He needed stitches to close the gash above his eyebrow.  And X-rays showed he fractured his scapula.  Plus he hurt all over.

“That’s it,” I told Hubs, “he’s out of the race.”

But we are taking about cyclists here, not soccer players.  Ouch…

That night, Lawson tweeted that he was going to start Stage 2 and ride as far as possible on the stage.  And not only was he going to start, but he pledged a $100 donation for each stage he finished to a fund to restore the Alkek Velodrome in Houston, TX that was decimated by Hurricane Harvey last year.  He challenged all of his fans to do likewise.   The Alkek Velodrome is where scores of hopeful kids in Houston get their start in bike racing.  It’s where Lawson got his start.

He started and finished Stage 2.  And Stage 3, and Stage 4, and Stage 5, and, and, and….

Stage 9 had 13.5 miles of France’s infamously rough and bumpy cobblestones.  He said he would double his donation to $200 if he finished that stage.  AGMA didn’t think he’d do it.  He did.

Through the Alps and the Pyrenees, there were 26 climbs up mountains.  Really, really big mountains.  And lots of twists and turns in the roads descending the mountains.

And as every day passed, the donations to the Alkek Velodrome kept coming in.

Stage 20 was an individual time trial.  Each cyclist rides the route by themselves as fast as they can.  The rider with the best time after all the rider have ridden the route is the stage winner.

Lawson was interviewed again after he finished his time trial on Stage 20.  There were more tears.  This time though, they were tears of unabashed relief and joy.  He was going to make it to Paris the next day for Stage 21 and finish the Tour.

Oh, did I mention there are time limits on each stage? If a rider finishes outside of that time limit, he is out of the Tour.  Poof.  Goodbye.  Five riders left the Tour because they were outside the time limit on some of the mountain stages.

Not Lawson.

One rider was DQed for being a bad boy and punching another rider.  Some riders had to abandon the race because of illness.  Other riders were injured too badly to continue.  A broken collarbone here, a fractured vertebra there, and throw in a fractured patella. Some riders just abandon because the mountains were too hard.  31 riders in all left the race before it reached Paris.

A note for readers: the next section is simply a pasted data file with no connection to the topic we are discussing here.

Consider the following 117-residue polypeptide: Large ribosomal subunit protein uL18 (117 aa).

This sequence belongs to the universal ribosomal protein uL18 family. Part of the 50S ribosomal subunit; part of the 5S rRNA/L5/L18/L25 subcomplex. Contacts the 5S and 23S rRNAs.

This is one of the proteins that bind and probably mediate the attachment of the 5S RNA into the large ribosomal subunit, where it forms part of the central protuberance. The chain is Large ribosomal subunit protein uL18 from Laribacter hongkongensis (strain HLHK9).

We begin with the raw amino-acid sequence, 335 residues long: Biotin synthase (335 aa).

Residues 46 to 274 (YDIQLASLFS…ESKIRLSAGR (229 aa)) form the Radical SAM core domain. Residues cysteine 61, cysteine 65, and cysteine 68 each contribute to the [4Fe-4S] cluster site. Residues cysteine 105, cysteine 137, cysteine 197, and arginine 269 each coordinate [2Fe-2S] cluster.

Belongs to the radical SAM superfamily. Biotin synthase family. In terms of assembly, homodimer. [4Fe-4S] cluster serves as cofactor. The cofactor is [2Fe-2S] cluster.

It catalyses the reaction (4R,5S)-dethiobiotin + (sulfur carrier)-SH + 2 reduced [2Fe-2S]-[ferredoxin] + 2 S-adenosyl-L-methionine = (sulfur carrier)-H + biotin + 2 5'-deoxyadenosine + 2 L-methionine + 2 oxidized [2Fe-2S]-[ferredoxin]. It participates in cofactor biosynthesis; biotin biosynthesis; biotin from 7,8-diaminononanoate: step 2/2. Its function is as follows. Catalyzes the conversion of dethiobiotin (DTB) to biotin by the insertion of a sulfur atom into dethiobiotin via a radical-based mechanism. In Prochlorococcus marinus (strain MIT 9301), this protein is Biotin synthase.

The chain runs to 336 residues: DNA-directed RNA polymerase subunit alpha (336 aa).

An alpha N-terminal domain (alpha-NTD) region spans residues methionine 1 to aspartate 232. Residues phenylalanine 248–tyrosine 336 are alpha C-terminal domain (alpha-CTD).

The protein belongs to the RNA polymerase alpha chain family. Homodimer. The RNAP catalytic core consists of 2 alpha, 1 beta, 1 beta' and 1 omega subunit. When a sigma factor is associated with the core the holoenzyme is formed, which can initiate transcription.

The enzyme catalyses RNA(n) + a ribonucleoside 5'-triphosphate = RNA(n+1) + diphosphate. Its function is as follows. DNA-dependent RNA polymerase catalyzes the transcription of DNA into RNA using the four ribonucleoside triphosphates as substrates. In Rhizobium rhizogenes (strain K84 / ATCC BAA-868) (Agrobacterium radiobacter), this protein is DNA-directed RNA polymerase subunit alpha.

Not Lawson.

He rode across the finish line in Paris on Sunday with his EF Drapac teammates who gave him unwavering support throughout the entire 21 days of racing.

efdrapac

Lawson and teammate American Taylor Phinney after they crossed the finish line in Paris on Sunday.  Taylor broke his nose when he crashed on a descent on Stage 19 and face planted on a tree.   And he rode two more stages.  With a broke nose.  And a fractured orbital plate underneath his right eye.  Only in the Tour…

Lawson rode across the finish line as the Latern Rouge of the 2018 Tour de France.

The Lantern Rouge is designation given the rider to who finishes in last place.  It’s named after the red lantern that was on the back of the caboose of a train back in the day.  Bringing up the rear – get it?

And he made a little bit of TdF history…he was the first rider to be in the Latern Rouge position at the end of each stage for the entire race.

But he finished the race.

He admitted that he was in intense pain for most of the Tour and that he wanted to quit more than once.  But the donations coming in for his beloved Velodrome keep him peddling forward.  One kilometer at a time.

Lawson was hoping to raise $2000.  As of July 30th, his campaign has raised over $225,000.

And now you know why AGMA loves her cycling so much!